checkerSVG222 checkerSVGzoom

Left: example of the blocks. Right: a closeup showing the “fringes” between the squares.

Finally I realized what was happening.  Because I wanted the set of blocks to appear centered on the browser window, fractional differences were causing these fringes to appear.  Adjacent colors or the webpage’s background color would peek through “gaps” between the blocks.  If a browser window is 1000 pixels wide and the block set is 501 pixels wide, the browser can’t render half a pixel to center the blocks, and so “fringes” would appear as the browser tried to compensate.

The solution seemed obvious; SVG can be programmed to “stack” shapes in order (the “top” appearing “closest” to the viewer’s eye, for example).  All I needed to do was extend the edges of the shapes that were “underneath” others so there would be some overlap, which would at least prevent the background page color from showing through.  Alas, the extensions would peek around the perpendicular edges of the adjacent shapes “above” them.  I still had the same problem.

Finally, I hit upon the idea of using angled extensions; they wouldn’t show around the perpendicular edges of the blocks but would fill in the “gaps” between them.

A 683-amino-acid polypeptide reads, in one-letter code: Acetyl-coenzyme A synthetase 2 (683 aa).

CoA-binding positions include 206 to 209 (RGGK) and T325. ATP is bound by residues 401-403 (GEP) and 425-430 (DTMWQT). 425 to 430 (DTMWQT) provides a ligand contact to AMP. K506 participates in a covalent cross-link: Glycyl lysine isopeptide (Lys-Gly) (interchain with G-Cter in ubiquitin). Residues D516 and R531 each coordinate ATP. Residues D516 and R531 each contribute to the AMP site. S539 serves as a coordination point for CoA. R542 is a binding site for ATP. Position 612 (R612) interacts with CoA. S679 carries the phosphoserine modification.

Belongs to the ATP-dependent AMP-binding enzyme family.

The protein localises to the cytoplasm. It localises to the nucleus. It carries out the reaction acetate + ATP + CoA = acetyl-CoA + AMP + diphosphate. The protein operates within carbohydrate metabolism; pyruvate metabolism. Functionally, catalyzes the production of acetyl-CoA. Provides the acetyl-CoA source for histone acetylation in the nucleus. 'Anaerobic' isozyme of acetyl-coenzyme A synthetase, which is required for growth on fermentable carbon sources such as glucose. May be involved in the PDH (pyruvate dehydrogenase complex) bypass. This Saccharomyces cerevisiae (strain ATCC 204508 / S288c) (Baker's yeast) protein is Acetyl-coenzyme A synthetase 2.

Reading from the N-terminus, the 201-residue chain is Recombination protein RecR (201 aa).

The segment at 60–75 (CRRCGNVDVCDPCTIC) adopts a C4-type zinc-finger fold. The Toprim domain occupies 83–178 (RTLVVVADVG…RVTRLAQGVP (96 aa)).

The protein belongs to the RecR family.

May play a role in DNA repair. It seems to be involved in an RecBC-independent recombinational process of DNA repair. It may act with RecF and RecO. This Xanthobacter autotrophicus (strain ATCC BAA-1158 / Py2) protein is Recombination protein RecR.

The angled extensions eliminate nearly all the fringing between the blocks when they are overlapped.

There are probably other ways to solve this problem (such as a “resist-dyeing” method of stacking shapes), but I’ve already spent several days trying to solve this problem so this solution will do for now.  I’ll know next time to take into account that despite the fact SVG uses exact coordinates, browsers can’t always oblige them.

Here is the finished site!  There are still a few problems with gaps where shapes cannot be overlapped (such as the left side navigational buttons “Main”, “Music”, etc.).  I sure learned a lot about SVG and CSS, though, and feel much more confident in my ability to use both in the future!


Eurovision Song Contest 1992

Here are my choices for best songs at the 1992 Eurovision Song Contest, which was held in Malmö, Sweden on May 9. Except for the winning entry from Ireland, I had not heard any of these songs until now.

My Rank Country Title, Artist Eurovision Final Ranking
1 Greece “Olou Tou Kosmou I Elpida”, Cleopatra 5
2 Italy “Rapsodia”, Mia Martini 4
3 Cyprus “Teriazoume” , Evridiki 11
4 Finland “Yamma, yamma”, Pave Maijanen 23
5 France “Monté la riviè”, Kali 8
6 Norway “Visjoner”, Merethe Trøan 18
7 Ireland “Why Me?”, Linda Martin 1
8 Yugoslavia “Ljubim te pesmama”, Extra Nena 13
9 Israel “Ze Rak Sport”, Dafna Dekel 6
10 Denmark “Alt det som ingen ser”, Kenny Lübcke & Lotte Nilsson 12

It was a tough decision between Greece and Italy; both had very good songs, with Italy’s Mia Martini delivering a passionate, heartrending ballad. But I’m a sucker for good modulation, and the unexpected F#m chord in the Greek chorus is what stuck in my head and tipped the scales in its favor.

Cyprus awarded 12 points to Greece, but Greece gave 12 points to Ireland, and 10 to Cyprus.